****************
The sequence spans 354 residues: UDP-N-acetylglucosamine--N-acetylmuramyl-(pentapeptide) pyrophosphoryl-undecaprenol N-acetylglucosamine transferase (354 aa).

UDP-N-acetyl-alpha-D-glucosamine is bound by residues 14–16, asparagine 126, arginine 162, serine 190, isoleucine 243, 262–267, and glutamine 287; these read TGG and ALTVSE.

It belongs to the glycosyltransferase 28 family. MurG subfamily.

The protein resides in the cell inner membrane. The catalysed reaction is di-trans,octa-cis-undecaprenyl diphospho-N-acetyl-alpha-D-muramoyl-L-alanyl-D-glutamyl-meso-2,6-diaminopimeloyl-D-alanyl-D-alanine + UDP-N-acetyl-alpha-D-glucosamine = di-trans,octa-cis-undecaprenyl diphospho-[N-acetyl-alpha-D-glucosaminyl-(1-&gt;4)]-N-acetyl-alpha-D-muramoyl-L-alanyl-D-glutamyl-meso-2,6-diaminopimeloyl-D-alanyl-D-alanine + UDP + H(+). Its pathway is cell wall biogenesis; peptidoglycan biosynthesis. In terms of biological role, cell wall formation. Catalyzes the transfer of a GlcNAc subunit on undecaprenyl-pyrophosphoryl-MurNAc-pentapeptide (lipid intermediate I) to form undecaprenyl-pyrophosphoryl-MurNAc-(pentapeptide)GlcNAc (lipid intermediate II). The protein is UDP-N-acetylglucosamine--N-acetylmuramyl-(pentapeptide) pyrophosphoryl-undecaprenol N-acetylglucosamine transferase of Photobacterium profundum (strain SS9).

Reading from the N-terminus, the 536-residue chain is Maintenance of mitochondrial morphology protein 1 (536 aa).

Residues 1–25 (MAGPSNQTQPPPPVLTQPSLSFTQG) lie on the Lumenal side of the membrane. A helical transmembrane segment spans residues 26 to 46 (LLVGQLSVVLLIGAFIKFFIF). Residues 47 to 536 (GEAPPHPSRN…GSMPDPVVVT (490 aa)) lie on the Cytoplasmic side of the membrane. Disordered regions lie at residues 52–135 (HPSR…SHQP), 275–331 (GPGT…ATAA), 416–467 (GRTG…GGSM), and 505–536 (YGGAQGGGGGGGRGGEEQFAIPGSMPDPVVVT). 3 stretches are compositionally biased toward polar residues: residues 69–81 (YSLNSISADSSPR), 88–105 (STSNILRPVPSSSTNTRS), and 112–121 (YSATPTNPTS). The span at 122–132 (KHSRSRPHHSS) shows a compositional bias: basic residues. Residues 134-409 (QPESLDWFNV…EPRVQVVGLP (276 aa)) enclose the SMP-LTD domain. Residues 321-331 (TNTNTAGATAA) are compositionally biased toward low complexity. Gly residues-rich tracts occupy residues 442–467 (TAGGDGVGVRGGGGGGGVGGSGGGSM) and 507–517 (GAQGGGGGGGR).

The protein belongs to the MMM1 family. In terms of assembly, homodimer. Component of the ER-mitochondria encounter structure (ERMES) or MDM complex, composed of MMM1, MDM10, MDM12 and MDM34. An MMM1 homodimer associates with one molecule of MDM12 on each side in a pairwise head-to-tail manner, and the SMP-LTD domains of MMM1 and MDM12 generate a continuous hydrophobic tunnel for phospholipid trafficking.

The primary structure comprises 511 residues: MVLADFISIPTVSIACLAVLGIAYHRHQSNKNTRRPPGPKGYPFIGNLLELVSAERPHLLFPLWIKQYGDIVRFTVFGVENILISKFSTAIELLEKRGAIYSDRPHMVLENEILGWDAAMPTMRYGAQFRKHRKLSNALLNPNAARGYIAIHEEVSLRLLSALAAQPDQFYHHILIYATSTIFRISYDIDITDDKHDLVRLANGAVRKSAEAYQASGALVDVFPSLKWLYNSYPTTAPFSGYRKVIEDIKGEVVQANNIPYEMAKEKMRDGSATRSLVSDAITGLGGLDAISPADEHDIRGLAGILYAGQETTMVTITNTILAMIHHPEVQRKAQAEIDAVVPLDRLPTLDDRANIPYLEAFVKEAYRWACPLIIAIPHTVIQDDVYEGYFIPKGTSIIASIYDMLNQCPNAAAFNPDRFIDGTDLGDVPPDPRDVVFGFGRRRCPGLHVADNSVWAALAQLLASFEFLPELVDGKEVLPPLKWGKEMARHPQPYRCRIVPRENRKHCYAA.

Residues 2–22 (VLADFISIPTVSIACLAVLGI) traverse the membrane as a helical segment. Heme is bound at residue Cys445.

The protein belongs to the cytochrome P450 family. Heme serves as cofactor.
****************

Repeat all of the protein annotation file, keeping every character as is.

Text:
The sequence spans 354 residues: UDP-N-acetylglucosamine--N-acetylmuramyl-(pentapeptide) pyrophosphoryl-undecaprenol N-acetylglucosamine transferase (354 aa).

UDP-N-acetyl-alpha-D-glucosamine is bound by residues 14–16, asparagine 126, arginine 162, serine 190, isoleucine 243, 262–267, and glutamine 287; these read TGG and ALTVSE.

It belongs to the glycosyltransferase 28 family. MurG subfamily.

The protein resides in the cell inner membrane. The catalysed reaction is di-trans,octa-cis-undecaprenyl diphospho-N-acetyl-alpha-D-muramoyl-L-alanyl-D-glutamyl-meso-2,6-diaminopimeloyl-D-alanyl-D-alanine + UDP-N-acetyl-alpha-D-glucosamine = di-trans,octa-cis-undecaprenyl diphospho-[N-acetyl-alpha-D-glucosaminyl-(1-&gt;4)]-N-acetyl-alpha-D-muramoyl-L-alanyl-D-glutamyl-meso-2,6-diaminopimeloyl-D-alanyl-D-alanine + UDP + H(+). Its pathway is cell wall biogenesis; peptidoglycan biosynthesis. In terms of biological role, cell wall formation. Catalyzes the transfer of a GlcNAc subunit on undecaprenyl-pyrophosphoryl-MurNAc-pentapeptide (lipid intermediate I) to form undecaprenyl-pyrophosphoryl-MurNAc-(pentapeptide)GlcNAc (lipid intermediate II). The protein is UDP-N-acetylglucosamine--N-acetylmuramyl-(pentapeptide) pyrophosphoryl-undecaprenol N-acetylglucosamine transferase of Photobacterium profundum (strain SS9).

Reading from the N-terminus, the 536-residue chain is Maintenance of mitochondrial morphology protein 1 (536 aa).

Residues 1–25 (MAGPSNQTQPPPPVLTQPSLSFTQG) lie on the Lumenal side of the membrane. A helical transmembrane segment spans residues 26 to 46 (LLVGQLSVVLLIGAFIKFFIF). Residues 47 to 536 (GEAPPHPSRN…GSMPDPVVVT (490 aa)) lie on the Cytoplasmic side of the membrane. Disordered regions lie at residues 52–135 (HPSR…SHQP), 275–331 (GPGT…ATAA), 416–467 (GRTG…GGSM), and 505–536 (YGGAQGGGGGGGRGGEEQFAIPGSMPDPVVVT). 3 stretches are compositionally biased toward polar residues: residues 69–81 (YSLNSISADSSPR), 88–105 (STSNILRPVPSSSTNTRS), and 112–121 (YSATPTNPTS). The span at 122–132 (KHSRSRPHHSS) shows a compositional bias: basic residues. Residues 134-409 (QPESLDWFNV…EPRVQVVGLP (276 aa)) enclose the SMP-LTD domain. Residues 321-331 (TNTNTAGATAA) are compositionally biased toward low complexity. Gly residues-rich tracts occupy residues 442–467 (TAGGDGVGVRGGGGGGGVGGSGGGSM) and 507–517 (GAQGGGGGGGR).

The protein belongs to the MMM1 family. In terms of assembly, homodimer. Component of the ER-mitochondria encounter structure (ERMES) or MDM complex, composed of MMM1, MDM10, MDM12 and MDM34. An MMM1 homodimer associates with one molecule of MDM12 on each side in a pairwise head-to-tail manner, and the SMP-LTD domains of MMM1 and MDM12 generate a continuous hydrophobic tunnel for phospholipid trafficking.

The primary structure comprises 511 residues: MVLADFISIPTVSIACLAVLGIAYHRHQSNKNTRRPPGPKGYPFIGNLLELVSAERPHLLFPLWIKQYGDIVRFTVFGVENILISKFSTAIELLEKRGAIYSDRPHMVLENEILGWDAAMPTMRYGAQFRKHRKLSNALLNPNAARGYIAIHEEVSLRLLSALAAQPDQFYHHILIYATSTIFRISYDIDITDDKHDLVRLANGAVRKSAEAYQASGALVDVFPSLKWLYNSYPTTAPFSGYRKVIEDIKGEVVQANNIPYEMAKEKMRDGSATRSLVSDAITGLGGLDAISPADEHDIRGLAGILYAGQETTMVTITNTILAMIHHPEVQRKAQAEIDAVVPLDRLPTLDDRANIPYLEAFVKEAYRWACPLIIAIPHTVIQDDVYEGYFIPKGTSIIASIYDMLNQCPNAAAFNPDRFIDGTDLGDVPPDPRDVVFGFGRRRCPGLHVADNSVWAALAQLLASFEFLPELVDGKEVLPPLKWGKEMARHPQPYRCRIVPRENRKHCYAA.

Residues 2–22 (VLADFISIPTVSIACLAVLGI) traverse the membrane as a helical segment. Heme is bound at residue Cys445.

The protein belongs to the cytochrome P450 family. Heme serves as cofactor.